Japan vs Greece Preview: Both Teams Face Must-Win Scenario

Ever since the World Cup was expanded to 32 teams for the 1998 edition, only four teams have managed to qualify from the group stage after losing the opening game (Turkey in 2002, Ghana & Ukraine in 2006, and Spain in 2010). Natal, the City of the Sun, thus will host a must-win contest for both Greece and Japan.

Alberto Zaccheroni’s Blue Samurai were undone by a goalkeeping error and a frantic few minutes in the second half in their first game against Ivory Coast. The four-times Asian Cup Champions boast a very strong offensive unit which includes the skills of Shinji Kagawa and Keisuke Honda, the architect of a sublime finish against the Elephants. Shinji Okazaki will also be looking to add on to his 38 international goals.

The same can’t really be said for the defense as demonstrated by the soft goals conceded in the first game. Maya Yoshida has never really impressed in the Premier League with Southampton but Zaccheroni will need him to be at his best to lead his defensive line. Yuto Nagotomo also impressed at spells against Ivory Coast and his ability and pace down the flanks may be an important weapon against the defensively susceptible. The Italian coach can also rely on the experience of the likes of Endo and Hasebe in the middle of the park to control the rhythm of the game and harass the Greek midfielders.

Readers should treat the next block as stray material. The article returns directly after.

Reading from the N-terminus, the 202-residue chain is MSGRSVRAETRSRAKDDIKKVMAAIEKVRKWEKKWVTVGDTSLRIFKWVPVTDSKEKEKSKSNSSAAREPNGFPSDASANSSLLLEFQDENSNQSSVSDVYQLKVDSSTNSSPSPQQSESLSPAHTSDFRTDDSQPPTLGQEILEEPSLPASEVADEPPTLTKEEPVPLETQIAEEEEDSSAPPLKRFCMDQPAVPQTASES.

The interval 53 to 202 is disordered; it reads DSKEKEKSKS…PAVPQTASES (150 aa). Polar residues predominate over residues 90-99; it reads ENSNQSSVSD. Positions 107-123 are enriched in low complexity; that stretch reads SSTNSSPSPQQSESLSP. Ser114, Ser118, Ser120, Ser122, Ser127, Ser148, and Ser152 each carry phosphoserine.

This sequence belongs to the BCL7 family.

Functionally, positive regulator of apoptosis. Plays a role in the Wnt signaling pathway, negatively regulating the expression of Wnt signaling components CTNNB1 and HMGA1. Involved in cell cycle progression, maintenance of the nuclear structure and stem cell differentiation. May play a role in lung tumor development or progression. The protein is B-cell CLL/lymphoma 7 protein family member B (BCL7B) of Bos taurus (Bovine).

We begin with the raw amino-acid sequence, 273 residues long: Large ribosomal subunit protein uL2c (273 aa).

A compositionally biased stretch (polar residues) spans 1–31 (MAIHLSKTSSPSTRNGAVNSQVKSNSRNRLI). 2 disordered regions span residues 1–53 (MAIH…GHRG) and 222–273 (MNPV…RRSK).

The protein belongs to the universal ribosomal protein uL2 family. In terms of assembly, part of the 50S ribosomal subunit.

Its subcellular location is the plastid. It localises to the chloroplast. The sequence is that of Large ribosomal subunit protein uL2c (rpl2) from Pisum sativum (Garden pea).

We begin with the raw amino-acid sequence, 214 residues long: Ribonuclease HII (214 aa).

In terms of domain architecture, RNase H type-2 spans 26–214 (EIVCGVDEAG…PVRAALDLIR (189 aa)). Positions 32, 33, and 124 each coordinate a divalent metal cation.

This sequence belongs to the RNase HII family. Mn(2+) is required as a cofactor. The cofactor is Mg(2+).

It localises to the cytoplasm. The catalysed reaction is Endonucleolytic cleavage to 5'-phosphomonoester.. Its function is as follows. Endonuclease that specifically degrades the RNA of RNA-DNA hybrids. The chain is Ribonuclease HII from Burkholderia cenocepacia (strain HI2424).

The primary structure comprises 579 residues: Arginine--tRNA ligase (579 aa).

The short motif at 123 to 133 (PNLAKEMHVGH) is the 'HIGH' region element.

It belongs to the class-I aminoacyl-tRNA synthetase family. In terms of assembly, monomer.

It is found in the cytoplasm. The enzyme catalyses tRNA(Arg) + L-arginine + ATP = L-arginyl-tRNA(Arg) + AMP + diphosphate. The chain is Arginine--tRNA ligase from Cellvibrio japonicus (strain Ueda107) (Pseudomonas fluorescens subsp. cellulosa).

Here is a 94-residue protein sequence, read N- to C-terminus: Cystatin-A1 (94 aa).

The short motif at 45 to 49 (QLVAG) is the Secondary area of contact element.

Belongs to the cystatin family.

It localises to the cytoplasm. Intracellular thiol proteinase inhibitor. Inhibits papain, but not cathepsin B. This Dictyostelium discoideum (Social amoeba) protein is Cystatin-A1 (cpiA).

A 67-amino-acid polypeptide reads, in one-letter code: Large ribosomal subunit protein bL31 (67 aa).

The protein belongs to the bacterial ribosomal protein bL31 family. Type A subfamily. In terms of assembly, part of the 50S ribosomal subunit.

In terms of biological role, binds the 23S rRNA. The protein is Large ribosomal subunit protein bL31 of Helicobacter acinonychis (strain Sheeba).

As already pointed out, and like so many teams in this World Cup, Greece looked very shoddy in defense against Colombia. Notwithstanding the 3-0 scoreline, some of their build-up play was encouraging. Like Japan, Greece have plenty of experience in the centre of the park, boasting the likes of the Euro 2004 veterans Giorgios Karagounis and Kostos Katsouranis (who replaced the then-suspended. Karagounis in the final against Portugal 10 years ago). Between them they have 247 caps but it’s unlikely that Santos, the Greece coach, will start both together.

Finally, Fulham flop Kostos Mitroglou is being touted as the one likely to lead the offensive line with two of Samaras, Fetfatzidis or Salpingidis flanking him on either side in a 4-3-3 line-up. Ten years ago, resilience, grit and defensive solidity were the platform on which the success of this formation was achieved. Such qualities will be badly needed in the tropical climate of Natal.

In a World Cup already notable for comebacks, expect both teams to fight until the final whistle to achieve a result.

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